OVERVIEW OF CHILD PORNOGRAPHY
The treatment of children as sexual objects is as old as humanity, with evidence of child-adult sex practices recorded in societies such as ancient Greece and the Roman Empire (Linz & Imrich, 2001). There has also been a long history of erotic literature and drawings involving children, but pornography in the modern sense began with the invention of the camera in the early nineteenth century. Almost immediately, pornographic images involving children were produced, traded, and collected. Even so, child pornography remained a restricted activity through most of the twentieth century. Images were generally locally produced, of poor quality, expensive, and difficult to obtain (Ferraro & Casey, 2005). However, the advent of the Internet in the 1980s dramatically escalated the problem by increasing the amount of material that was available, the efficiency of its distribution, and the ease by which it could be accessed. The Internet also made child pornography a truly international enterprise.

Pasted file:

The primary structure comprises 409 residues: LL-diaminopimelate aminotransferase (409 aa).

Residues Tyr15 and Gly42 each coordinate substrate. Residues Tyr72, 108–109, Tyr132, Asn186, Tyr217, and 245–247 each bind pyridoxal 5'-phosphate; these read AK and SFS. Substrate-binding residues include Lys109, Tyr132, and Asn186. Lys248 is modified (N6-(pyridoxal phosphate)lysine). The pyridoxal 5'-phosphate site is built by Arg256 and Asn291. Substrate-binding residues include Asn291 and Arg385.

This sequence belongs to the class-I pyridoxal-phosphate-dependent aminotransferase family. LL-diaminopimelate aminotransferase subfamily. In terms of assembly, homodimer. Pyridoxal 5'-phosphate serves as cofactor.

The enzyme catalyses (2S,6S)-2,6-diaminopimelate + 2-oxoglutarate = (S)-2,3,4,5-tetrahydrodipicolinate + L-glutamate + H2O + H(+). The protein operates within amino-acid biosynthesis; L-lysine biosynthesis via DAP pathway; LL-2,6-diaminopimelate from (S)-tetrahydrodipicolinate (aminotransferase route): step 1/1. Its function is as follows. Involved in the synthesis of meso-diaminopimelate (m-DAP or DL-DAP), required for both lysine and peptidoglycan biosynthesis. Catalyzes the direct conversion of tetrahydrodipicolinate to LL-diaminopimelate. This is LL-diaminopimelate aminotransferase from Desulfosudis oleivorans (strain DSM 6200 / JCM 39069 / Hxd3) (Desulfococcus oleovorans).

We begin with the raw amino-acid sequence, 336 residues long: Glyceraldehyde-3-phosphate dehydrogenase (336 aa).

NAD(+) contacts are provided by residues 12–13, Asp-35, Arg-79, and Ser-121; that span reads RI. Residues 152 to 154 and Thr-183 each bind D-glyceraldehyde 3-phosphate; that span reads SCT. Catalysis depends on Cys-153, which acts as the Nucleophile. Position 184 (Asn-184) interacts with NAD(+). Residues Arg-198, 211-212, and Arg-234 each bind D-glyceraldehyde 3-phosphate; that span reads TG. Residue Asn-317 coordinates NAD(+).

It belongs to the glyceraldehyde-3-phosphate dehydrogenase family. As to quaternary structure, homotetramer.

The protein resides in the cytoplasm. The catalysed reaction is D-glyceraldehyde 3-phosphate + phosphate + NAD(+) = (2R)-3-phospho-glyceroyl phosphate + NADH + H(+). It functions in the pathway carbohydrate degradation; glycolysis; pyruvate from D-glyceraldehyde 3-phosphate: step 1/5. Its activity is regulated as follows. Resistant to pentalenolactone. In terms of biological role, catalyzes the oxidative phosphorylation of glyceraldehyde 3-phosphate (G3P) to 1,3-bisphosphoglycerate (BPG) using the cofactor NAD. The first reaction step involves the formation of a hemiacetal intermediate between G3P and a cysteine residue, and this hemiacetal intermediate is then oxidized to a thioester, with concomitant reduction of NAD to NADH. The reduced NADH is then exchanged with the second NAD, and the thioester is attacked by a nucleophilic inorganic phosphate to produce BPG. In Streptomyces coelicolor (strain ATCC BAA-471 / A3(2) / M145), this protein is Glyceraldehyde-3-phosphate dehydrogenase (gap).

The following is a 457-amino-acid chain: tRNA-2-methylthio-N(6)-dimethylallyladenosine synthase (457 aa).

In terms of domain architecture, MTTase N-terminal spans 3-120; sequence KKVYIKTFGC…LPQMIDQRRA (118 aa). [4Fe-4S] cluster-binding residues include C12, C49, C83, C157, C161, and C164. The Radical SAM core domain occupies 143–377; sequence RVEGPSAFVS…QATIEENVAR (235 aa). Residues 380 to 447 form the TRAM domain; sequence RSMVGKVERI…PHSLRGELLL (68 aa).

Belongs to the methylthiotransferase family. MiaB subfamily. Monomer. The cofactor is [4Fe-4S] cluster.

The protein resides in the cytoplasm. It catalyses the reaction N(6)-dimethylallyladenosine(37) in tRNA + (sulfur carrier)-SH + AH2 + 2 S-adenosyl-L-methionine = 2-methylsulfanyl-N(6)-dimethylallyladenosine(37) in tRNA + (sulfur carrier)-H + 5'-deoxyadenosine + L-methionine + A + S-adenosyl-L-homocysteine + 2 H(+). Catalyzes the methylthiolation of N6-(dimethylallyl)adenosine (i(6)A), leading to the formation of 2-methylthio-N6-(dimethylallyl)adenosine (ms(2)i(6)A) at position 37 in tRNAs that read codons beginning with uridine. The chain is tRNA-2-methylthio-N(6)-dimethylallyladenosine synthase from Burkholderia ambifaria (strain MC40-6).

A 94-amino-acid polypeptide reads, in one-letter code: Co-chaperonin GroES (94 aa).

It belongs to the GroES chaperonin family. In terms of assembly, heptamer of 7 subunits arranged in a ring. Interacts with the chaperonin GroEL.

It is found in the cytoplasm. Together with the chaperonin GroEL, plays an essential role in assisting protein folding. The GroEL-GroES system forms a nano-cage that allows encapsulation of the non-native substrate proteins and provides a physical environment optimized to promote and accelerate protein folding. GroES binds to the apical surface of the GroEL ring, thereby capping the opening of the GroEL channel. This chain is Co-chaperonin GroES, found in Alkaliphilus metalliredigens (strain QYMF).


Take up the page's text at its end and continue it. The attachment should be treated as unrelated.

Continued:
The idea of protecting children from sexual exploitation is relatively modern. For example, as late as 1880s in the U.S., the age of consent for girls was just ten years old and the use of children in obscene material was not specifically outlawed by the U.S. federal government until 1978 (Wortley & Smallbone, 2006). Today, law enforcement agencies are faced with the challenge of controlling a flood of child pornography generated by an increasingly sophisticated technology. This is a global problem that crosses state and national borders, and requires an international response.